Magic Kid

Ninja Dragons | Tiger Kid | The Little Ninja Dragon
 •  , , ,  •   • Dir.

Reviewed by   |  Apr 19, 2015

‘Magic Kid’, or ‘Ninja Dragons’ as it was known back then, first came to my attention in 1993 when it was heavily previewed in a magazine called ‘Martial Arts Movies’. At the time, I was around the same age as its main star so I certainly appreciated the idea of a young martial artist being given centre stage. When I finally got around to seeing the movie, I recall enjoying it to a certain degree and it did enough to retain a slot in my ever-decreasing memory. After recently discovering the DVD sitting in a bargain bin, I decided to give it a re-watch to see if it could reignite some of the magic in this big kid.

When Kevin Ryan (Roberts), a 13-year-old Black Belt, and his sister go to California to visit their Uncle Bob (Furst), they soon discover that he is a fast-talking, second-rate alcoholic movie agent who owes big bucks to a mob boss. As several heavies come knocking on their door, Kevin makes good use of his fighting skills and they lead the bumbling bad guys on a high-speed chase throughout the city of Los Angeles. However, it isn’t long before the hapless trio find themselves trapped in a corner, but just when everything seems lost they are rescued by his idol, and holder of ten World Kickboxing titles (can you tell that part came from the box?), Don “The Dragon” Wilson, making all of Kevin’s dreams come true.

‘Magic Kid’ is a low budget family affair that borrows heavily from the likes of ‘Home Alone’ and ‘The Karate Kid’. Unfortunately though, it’s nowhere near as original or entertaining as either outing and the movie always feels blatantly cheap. All of the characters and dialogue are incredibly clichéd, with some hideous stereotypes that are enough to make even Walt Disney blush. The majority of the comedy also regularly misses the mark and most of the jokes are so bad that you’ll be wondering if they were lifted right out of a Christmas cracker. Perhaps strangest of all though, is the fact that the film is clearly intended as an homage to B-movie star and kickboxing world champion Don “The Dragon” Wilson. While Wilson certainly had a small niche following, he was a relative unknown to children and you could hardly say his talents were worthy of this kind of tribute.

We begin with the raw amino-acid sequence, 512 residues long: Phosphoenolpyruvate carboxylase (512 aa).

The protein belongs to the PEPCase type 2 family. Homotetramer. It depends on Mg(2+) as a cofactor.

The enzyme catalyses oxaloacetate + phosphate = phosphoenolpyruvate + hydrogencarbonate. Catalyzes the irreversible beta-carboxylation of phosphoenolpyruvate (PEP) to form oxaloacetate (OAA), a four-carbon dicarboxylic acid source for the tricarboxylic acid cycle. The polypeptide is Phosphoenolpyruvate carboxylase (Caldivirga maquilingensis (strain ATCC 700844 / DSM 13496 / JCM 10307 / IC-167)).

As for the acting, it’s pretty poor to say the least and most of the actors blatantly seem to be reading from cue cards. Leading star Ted Jan Roberts certainly doesn’t feel like a natural actor, and spends way too much time sporting a ridiculously unthreatening scowl and trying to emulate the Roger Moore eyebrow trick. Similarly, his on-screen sister played by Shonda Whipple is equally unappealing, as she is not only incredibly annoying, but is also nowhere near as attractive as all of the characters make her out to be. As for Steven Furst, we all know he was once a fairly well respected comedian who appeared in genuinely funny films such as ‘Animal House’ and ‘The Dream Team’. How on earth he ended up spouting such poor material and kowtowing to a 13-year-old kid is a mystery that only his agent is capable of solving.

The fight scenes in ‘Magic Kid’ were choreographed by Art Camacho, the man behind movies such as ‘Bloodfist IV’ and ‘Ring Of Fire 2’. As with his previous outings, his take on the combat here is pretty basic and most of the fights are made up of poorly edited together one-two kicking combinations. Roberts doesn’t exactly help matters either, as he seems to have a very limited repertoire of moves and he is blatantly doubled for the bigger action scenes. It also has to be said that he is a pretty skinny kid, and it’s often hard to believe that he could do this much damage to a muscle-bound adult twice his size.

While it may still deliver a few fond childhood memories, ‘Magic Kid’ is a tough movie to recommend. The film is really just a blatant rip-off of bigger, better movies and the majority of the martial arts action is simply laughable.

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Phil Mills

Film fan, anime addict, gaming geek, metalhead, and supreme dark overlord of Far East Films.
Phil Mills
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